Read Part One
My interest in the Community Center controversy was sparked by the discussion at the Town Council's October 8 budget work session, but it has, I think, a clear bearing on another financial situation currently in front of the Council: the proposed Geothermal Greenhouse project in Centennial Park.
More about that in a minute. But first, I want to quote a couple of Council comments from the October 8 discussion about the surprisingly non-transparent Ross Aragon Community Center operations.
Ross Aragon Community Center on Hot Springs Boulevard.
The first comment came from Mayor Don Volger, and I quoted the first part of his comment in Part One. Here's a more complete quote:
"I think that we need to protect the interests of the Town when we enter into these agreements, to make sure, you know, that our primary focus is on the interests of the Town residents. It can be, and I think it will be, beneficial to the whole community, these partnership... you know me; I like to work together and build unity and partnerships and collaboration and all that kind of stuff. I place high value on it. But they are not without their challenges.
"And we need to understand that as we are revamping our relationship with the Community Center Coalition; we need to understand that with the Geothermal Utility; with the sewer pipeline. We need to understand that with any of these partnerships.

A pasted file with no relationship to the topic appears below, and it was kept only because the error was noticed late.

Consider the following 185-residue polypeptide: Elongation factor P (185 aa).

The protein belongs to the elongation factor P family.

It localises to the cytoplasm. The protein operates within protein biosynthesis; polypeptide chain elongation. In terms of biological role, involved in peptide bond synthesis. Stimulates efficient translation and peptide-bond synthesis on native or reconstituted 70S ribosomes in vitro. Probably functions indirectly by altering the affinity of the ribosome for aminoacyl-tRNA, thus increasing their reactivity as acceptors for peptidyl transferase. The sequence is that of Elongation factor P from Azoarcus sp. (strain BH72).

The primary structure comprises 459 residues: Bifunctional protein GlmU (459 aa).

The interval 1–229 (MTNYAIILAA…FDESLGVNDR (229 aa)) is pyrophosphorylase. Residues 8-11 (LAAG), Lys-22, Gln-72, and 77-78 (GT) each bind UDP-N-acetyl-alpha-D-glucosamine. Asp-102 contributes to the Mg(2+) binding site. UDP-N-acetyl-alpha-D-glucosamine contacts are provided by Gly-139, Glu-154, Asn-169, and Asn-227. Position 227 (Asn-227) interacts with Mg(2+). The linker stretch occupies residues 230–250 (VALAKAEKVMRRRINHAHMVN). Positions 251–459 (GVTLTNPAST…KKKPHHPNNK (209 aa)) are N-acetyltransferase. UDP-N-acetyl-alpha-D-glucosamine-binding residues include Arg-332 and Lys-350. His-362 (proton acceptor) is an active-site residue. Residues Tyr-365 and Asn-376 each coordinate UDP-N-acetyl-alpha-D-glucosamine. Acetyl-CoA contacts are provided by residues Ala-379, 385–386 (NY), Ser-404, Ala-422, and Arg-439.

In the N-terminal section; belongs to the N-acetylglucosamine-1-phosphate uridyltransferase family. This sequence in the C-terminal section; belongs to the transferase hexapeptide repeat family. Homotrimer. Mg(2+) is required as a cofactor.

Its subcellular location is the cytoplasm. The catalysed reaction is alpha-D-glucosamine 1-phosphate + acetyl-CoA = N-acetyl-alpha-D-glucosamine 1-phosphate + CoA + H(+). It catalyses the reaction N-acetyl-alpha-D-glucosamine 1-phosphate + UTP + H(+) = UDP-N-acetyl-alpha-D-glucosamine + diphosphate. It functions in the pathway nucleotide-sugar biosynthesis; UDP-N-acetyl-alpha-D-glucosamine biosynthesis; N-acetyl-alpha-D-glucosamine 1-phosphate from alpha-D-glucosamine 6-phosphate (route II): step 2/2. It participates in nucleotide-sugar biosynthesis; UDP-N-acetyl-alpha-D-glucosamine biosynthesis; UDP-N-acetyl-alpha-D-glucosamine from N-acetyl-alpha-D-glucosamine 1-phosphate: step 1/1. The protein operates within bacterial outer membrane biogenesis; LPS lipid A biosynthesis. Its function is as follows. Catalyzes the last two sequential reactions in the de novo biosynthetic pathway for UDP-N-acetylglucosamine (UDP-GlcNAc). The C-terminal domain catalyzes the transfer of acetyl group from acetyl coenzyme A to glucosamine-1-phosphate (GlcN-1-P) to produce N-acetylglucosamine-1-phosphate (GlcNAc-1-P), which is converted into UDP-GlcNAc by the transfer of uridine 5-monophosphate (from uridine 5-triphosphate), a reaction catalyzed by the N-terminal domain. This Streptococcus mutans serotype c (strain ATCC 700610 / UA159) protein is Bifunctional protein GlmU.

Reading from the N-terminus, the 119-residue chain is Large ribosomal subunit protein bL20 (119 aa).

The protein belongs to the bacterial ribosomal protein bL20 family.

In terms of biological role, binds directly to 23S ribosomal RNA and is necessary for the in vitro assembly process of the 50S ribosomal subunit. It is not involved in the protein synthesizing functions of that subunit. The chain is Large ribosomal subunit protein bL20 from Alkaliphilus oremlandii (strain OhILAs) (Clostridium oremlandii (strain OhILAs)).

"Because I think there will be more of them in the future. Because when we join together with resources, we're going to get more done. We're too small to each go our separate ways. That's the general principal. But the partnerships are not without their challenges."
Council member Tracy Bunning responded to those comments.
"I agree that we get more done working together than we do with all of us working separately. But I would like to see a little more protection for the Town, on the front end, rather than… well, using the [Intergovernmental Agreement] of Pagosa Area Water and Sanitation as an example. This past year, I've become very familiar with that [sewer pipeline] IGA, and I cannot believe the Town agreed to that — with advice from our legal counsel. There's just so many areas that leave us unable to have input. And that IGA was written primarily to facilitate the construction of the pipeline... but once the pipeline is completed, we're looking at a long-term relationship [according to] all this stuff that was included in the IGA…
"I don't know if it can be done, but I think we should keep in mind that once this [pipeline] is completed, the IGA perhaps needs to be re-written to focus more on the day-to-day operations and maintenance."
Two valid points of view. The community accomplishes more if entities work together. But as Mr. Bunning so correctly notes, the construction of a pipeline or a community center or a geothermal greenhouse complex is only the beginning, and takes maybe a year or two. Then comes the ongoing operations and maintenance (or lack thereof) lasting many decades. Clearly, Mr. Bunning feels the Town-PAWSD pipeline IGA is probably insufficient to effectively guide those coming decades of operation. (No doubt some of the poor quality of that IGA derived from the fact that the very same attorney firm represented both sides — PAWSD and the Town — during the original negotiations.)